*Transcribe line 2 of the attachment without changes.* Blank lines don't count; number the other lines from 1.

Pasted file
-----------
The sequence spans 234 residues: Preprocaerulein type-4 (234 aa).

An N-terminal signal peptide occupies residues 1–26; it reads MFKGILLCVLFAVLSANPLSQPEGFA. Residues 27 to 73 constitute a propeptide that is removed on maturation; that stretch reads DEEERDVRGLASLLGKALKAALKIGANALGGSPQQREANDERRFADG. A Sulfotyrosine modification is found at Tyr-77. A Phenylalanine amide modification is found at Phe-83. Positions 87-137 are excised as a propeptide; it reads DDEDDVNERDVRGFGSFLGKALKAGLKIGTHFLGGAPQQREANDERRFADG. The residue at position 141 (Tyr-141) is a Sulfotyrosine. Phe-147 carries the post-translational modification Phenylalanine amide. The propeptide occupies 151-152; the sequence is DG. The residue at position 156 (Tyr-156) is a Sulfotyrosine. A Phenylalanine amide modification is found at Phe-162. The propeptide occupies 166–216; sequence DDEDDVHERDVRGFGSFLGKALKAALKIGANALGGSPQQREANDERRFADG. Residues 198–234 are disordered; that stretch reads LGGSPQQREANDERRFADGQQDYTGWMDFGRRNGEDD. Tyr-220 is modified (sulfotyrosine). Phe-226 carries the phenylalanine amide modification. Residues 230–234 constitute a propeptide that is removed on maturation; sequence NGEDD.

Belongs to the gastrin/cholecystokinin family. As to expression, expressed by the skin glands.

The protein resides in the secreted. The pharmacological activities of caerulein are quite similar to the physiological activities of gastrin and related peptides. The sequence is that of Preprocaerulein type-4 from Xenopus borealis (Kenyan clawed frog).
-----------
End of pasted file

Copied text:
An N-terminal signal peptide occupies residues 1–26; it reads MFKGILLCVLFAVLSANPLSQPEGFA. Residues 27 to 73 constitute a propeptide that is removed on maturation; that stretch reads DEEERDVRGLASLLGKALKAALKIGANALGGSPQQREANDERRFADG. A Sulfotyrosine modification is found at Tyr-77. A Phenylalanine amide modification is found at Phe-83. Positions 87-137 are excised as a propeptide; it reads DDEDDVNERDVRGFGSFLGKALKAGLKIGTHFLGGAPQQREANDERRFADG. The residue at position 141 (Tyr-141) is a Sulfotyrosine. Phe-147 carries the post-translational modification Phenylalanine amide. The propeptide occupies 151-152; the sequence is DG. The residue at position 156 (Tyr-156) is a Sulfotyrosine. A Phenylalanine amide modification is found at Phe-162. The propeptide occupies 166–216; sequence DDEDDVHERDVRGFGSFLGKALKAALKIGANALGGSPQQREANDERRFADG. Residues 198–234 are disordered; that stretch reads LGGSPQQREANDERRFADGQQDYTGWMDFGRRNGEDD. Tyr-220 is modified (sulfotyrosine). Phe-226 carries the phenylalanine amide modification. Residues 230–234 constitute a propeptide that is removed on maturation; sequence NGEDD.